What do financial planning and estate executor support have in common? It’s that people don’t know they need these services until the moment is upon them. Kristine Beese from Untangle Money and Debbie Stanley from ETP Canada realized they shared this common hurdle during their experience with Rhyze Ventures.
Kristine Beese wants women to know that their financial life is going to be different from men’s. We live in a world that was designed for men – finances included. After spending her whole life in male-dominated spaces, it wasn’t until Kristine had kids that she realized her gender played a part in her wages and her wealth. It was this life change that inspired Kristine to create Untangle Money. Her goal is to help women get clarity and support when it comes to their personal finances. By vetting her program by a lot of real women, she’s experienced success. Through education sessions and financial breakdowns, Untangle Money helps women understand their money needs.
Debbie Stanley aims to ease life after death. She works with executors to close the estates of loved ones after death. She tries to make it as human as possible so that people can focus on their grief. Coming from public accounting and dealing with high-net-worth clients and estates, she realized that there was a lack of support for the everyday Canadian. “Death is death, it’s the same for everyone, and you need the same love and care.” Through the help of Rhyze Ventures, Debbie took a leap of faith and launched a video course called “Executor Ready”. She’s currently in the PR phase of development, pitching it to wholesale markets and funeral homes. As she says, she didn’t know how to launch the course, monetize it, or get it to Canadian families that need it, so she joined Rhyze Ventures to support her.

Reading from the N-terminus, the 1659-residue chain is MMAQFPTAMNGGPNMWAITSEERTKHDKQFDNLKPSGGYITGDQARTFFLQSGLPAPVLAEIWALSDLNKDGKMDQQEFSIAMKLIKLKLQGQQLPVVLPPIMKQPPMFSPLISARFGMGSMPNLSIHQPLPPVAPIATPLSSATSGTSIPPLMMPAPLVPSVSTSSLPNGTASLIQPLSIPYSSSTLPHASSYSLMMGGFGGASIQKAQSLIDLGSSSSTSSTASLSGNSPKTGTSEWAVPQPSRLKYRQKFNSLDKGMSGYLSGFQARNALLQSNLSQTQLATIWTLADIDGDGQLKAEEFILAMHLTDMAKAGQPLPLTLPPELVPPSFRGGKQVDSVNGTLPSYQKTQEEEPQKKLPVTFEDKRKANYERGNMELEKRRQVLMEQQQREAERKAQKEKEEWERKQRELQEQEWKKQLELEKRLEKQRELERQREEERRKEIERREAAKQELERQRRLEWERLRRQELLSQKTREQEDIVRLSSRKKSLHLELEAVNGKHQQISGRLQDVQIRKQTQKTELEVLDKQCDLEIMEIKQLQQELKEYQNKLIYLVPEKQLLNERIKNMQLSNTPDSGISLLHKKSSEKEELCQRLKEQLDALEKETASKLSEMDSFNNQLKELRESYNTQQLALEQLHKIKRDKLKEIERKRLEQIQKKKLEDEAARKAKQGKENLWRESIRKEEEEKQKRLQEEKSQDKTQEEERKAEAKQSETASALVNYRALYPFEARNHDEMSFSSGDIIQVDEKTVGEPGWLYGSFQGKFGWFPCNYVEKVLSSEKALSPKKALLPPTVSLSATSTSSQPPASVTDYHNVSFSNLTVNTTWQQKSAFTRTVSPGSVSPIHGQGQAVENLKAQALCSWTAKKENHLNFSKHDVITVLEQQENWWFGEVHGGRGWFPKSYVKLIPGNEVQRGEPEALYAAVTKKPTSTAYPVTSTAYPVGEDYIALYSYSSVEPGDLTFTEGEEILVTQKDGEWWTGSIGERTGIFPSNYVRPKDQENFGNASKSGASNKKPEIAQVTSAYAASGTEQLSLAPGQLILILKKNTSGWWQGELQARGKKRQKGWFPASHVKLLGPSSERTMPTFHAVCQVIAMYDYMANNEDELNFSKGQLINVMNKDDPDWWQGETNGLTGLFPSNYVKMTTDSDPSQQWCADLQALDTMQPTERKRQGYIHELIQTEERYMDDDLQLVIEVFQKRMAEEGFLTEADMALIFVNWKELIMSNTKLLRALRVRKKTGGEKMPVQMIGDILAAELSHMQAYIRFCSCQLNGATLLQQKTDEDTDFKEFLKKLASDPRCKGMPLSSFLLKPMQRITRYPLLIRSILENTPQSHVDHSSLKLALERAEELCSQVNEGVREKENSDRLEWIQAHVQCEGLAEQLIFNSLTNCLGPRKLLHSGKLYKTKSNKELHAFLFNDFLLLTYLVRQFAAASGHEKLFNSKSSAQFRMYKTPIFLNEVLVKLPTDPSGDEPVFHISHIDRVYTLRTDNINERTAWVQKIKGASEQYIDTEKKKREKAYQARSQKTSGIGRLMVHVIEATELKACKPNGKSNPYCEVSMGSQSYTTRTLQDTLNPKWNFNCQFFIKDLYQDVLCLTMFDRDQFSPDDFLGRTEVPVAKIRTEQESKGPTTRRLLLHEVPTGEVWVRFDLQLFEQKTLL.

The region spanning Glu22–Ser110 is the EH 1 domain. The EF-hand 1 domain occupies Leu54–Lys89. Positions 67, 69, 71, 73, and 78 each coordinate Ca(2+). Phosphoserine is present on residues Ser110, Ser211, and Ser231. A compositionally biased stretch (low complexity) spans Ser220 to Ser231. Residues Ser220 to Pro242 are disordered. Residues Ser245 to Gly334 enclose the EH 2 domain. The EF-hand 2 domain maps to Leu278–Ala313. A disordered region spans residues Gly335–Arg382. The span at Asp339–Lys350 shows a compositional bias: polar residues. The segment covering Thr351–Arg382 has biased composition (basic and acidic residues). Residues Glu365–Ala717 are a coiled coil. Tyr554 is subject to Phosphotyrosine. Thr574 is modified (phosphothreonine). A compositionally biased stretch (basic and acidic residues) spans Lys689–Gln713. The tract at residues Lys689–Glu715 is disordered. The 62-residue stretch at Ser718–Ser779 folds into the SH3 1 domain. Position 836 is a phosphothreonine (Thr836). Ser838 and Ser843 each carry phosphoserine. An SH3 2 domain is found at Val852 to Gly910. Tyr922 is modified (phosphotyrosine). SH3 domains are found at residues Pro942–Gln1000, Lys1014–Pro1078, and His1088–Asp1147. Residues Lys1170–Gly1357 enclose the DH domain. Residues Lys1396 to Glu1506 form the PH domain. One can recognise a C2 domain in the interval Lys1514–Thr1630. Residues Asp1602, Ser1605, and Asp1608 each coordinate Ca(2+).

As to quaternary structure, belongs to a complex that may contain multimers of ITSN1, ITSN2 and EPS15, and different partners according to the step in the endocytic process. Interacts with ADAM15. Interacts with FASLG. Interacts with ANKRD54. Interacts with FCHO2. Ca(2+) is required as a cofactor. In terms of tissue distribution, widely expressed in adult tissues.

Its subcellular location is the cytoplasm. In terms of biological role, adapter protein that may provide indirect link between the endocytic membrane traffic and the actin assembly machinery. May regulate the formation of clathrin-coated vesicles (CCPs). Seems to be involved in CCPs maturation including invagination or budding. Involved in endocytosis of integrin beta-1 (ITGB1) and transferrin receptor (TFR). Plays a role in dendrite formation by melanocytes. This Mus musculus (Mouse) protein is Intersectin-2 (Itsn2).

Collaboration & Rhyze Ventures
It was through this video course that Kristine and Debbie found common ground. “Debbie mentioned she created a video course, which had really helped propel giving people information”, says Kristine, “Debbie shared what went into that production, who she worked with, and why it was a good option.” The greatest hurdle Untangle Money faces is, as Kristine puts it, “the people who don’t know they need us can’t find us and aren’t looking for us, so our biggest issue would be awareness, finding customers.”
This mirrors Debbie’s sentiments about her company’s challenges. She says, “people don’t know they need our product until it happens, which comes down to awareness, which comes down to advertising and marketing, which comes down to big dollars, which comes down to more access to funding and loans.”
From there, the collaboration between the two of them just made sense. “As we started chatting,” Debbie says, “we realized our business is aligned with easing certain aspects of women’s lives and we started a conversation on how we could collaborate.” As for Kristine, she felt very lucky that Rhyze was able to put her in touch with Debbie. Meeting a fellow female founder was a great way to connect and see viable business options for her in the future. It helps her to see a similar path that she would like to take, and what the execution of that path would look like. About the collaboration, Kristine says, “it’s our north star, it’s faster with a map.”
Debbie was happy to guide Kristine in her journey. During her own experience with Rhyze Ventures, she really loved the collaboration. Being able to reach out to other women in the cohort for support was one of the most helpful things about the program. “So, when I was asked to do that for someone else,” she says, “it was my chance to give back and talk about my experience.”
Networking, collaboration, and connections were some of the biggest takeaways for Kristine and Debbie from participating in the Rhyze Ventures program. As a busy businesswoman and mom, Kristine appreciated the flexibility of having options for online networking and the opportunity for in-person meetings and connections in the future. Debbie summarized the Rhyze Ventures experience by saying, “it really works, it’s not just like a PR thing or a feel-good thing – something Innovation Guelph does to seem like they’re supporting women – it genuinely works. The process works, the connection between women, the collaboration, it works.”